...Next time: The top floor of the Eldorado....

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 Post subject: Re: A Great and Dreadful Day, Part V: Blood Atonement
PostPosted: Mon Aug 14, 2017 6:27 am 
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The weekends come and gone and no new addition to Chapter V? I'm crushed.

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 Post subject: Re: A Great and Dreadful Day, Part V: Blood Atonement
PostPosted: Mon Aug 14, 2017 8:52 am 
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- FORTY-ONE -

The elevator bell dinged and Sam stepped out into the hallway on the top floor of the Eldorado and made his way down to the suite at the end of the hall. There was a faint odor of cigarette smoke on the air. When he reached the door he could hear voices—the sound of intoxicated people and merriment. He knocked and waited, and he could see someone looking through the peephole before Christian opened the door.

“Hi, Sam. It’s good to see you. We’re glad you could make it.”

He held the door and Sam went in. Sitting on a stool near the wetbar was plump, irascible Cathy, clutching a coffee cup filled with hot cocoa. She cracked a stony smile and waved to him as Christian closed and bolted the door behind him. Behind her were a series of windows that looked out towards a darkened and glittering north Reno, and beyond to the barely visible outlines of the Sierra. Sam looked around for Bennett, but didn’t see him.

Three weeks ago, he had gone with Ray to the gathering at Wardell Stewart’s house in Sparks. It had to some extent been a rehash of the ex-Mormon conference in Salt Lake, albeit on a smaller scale. The key difference was that the gathering had less of a flavor of recovery and healing. People seemed less interested in hearing each other’s stories, exchanging bonhomie, or commiserating. Instead, one got the sense that Bennett and the others were proactively looking for ways to bring about a change. There were mutterings among some of the people there about actually doing something to hold the Church accountable for its lies. But it was largely just a small-scale party atmosphere, with drinking, joking, ____, and complaining about different aspects of the Church.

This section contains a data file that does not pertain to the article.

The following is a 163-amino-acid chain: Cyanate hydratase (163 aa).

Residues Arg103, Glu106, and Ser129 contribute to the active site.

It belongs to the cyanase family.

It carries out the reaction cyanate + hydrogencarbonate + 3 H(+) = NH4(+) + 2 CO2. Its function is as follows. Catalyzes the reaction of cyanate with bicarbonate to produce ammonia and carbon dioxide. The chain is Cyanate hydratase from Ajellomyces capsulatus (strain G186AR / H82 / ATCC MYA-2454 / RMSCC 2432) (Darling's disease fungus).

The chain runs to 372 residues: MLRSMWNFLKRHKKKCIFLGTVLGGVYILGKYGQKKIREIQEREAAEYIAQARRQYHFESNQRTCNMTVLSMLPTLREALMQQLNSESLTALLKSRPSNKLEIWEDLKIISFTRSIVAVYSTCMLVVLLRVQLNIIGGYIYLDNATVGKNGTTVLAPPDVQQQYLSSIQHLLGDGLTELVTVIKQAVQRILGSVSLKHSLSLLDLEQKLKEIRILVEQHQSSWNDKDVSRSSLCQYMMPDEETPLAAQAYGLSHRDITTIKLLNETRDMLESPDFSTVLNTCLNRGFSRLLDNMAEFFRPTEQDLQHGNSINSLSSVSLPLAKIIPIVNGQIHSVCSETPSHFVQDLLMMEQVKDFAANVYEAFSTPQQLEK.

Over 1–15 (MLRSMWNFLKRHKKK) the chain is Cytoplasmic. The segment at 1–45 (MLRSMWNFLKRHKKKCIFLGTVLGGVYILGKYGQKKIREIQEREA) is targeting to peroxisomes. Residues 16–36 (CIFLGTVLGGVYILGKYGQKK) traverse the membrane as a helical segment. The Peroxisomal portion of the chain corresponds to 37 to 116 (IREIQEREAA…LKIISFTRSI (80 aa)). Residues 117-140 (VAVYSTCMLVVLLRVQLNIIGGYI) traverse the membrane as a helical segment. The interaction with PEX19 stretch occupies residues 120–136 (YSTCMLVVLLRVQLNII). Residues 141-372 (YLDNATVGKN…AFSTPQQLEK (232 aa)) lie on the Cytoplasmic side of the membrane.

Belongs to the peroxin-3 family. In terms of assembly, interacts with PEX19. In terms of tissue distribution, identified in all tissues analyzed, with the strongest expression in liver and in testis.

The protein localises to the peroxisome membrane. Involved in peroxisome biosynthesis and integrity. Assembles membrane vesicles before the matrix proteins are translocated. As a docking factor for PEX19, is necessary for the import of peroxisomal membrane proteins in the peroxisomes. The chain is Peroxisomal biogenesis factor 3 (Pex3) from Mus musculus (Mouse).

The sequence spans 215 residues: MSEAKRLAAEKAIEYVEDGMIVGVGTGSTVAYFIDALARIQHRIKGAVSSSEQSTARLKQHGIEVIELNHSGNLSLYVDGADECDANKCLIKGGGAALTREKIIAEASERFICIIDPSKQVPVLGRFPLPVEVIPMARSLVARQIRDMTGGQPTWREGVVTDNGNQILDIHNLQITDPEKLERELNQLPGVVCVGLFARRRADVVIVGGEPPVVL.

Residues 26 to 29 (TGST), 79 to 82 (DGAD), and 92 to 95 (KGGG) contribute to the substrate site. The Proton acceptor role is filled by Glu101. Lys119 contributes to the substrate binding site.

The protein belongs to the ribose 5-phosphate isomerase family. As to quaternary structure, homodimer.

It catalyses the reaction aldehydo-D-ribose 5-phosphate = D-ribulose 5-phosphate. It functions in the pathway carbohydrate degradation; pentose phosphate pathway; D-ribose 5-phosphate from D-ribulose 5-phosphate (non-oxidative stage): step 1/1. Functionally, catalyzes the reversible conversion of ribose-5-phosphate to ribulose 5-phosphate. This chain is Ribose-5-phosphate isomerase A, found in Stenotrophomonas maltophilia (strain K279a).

But Sam’s main reason for going, apart from the camaraderie, was to find out what Bennett wanted from him. During a pause in the meeting, Bennett pulled him aside: “I need you to do me a favor, Sam” he’d said, and he laid out a series of tasks for Sam to accomplish. It involved Sam delivering a series of letters and packages to different people in Reno, Salt Lake, Las Vegas, and Sacramento. In some instances, the items were historical documents related to the Church in some way; in other instances, the boxes or envelopes were tightly sealed up, and Sam was given careful instructions to avoid looking at or examining the contents. It was all very cloak-and-dagger, and at first Sam questioned the bizarre secrecy surrounding all of it (were these items valuable? had they been stolen?), but it was paid work, and he knew that by doing it he would gain Bennett’s trust, which would mean a firmer entrée into this group of people who were quickly becoming his new friends—his new family.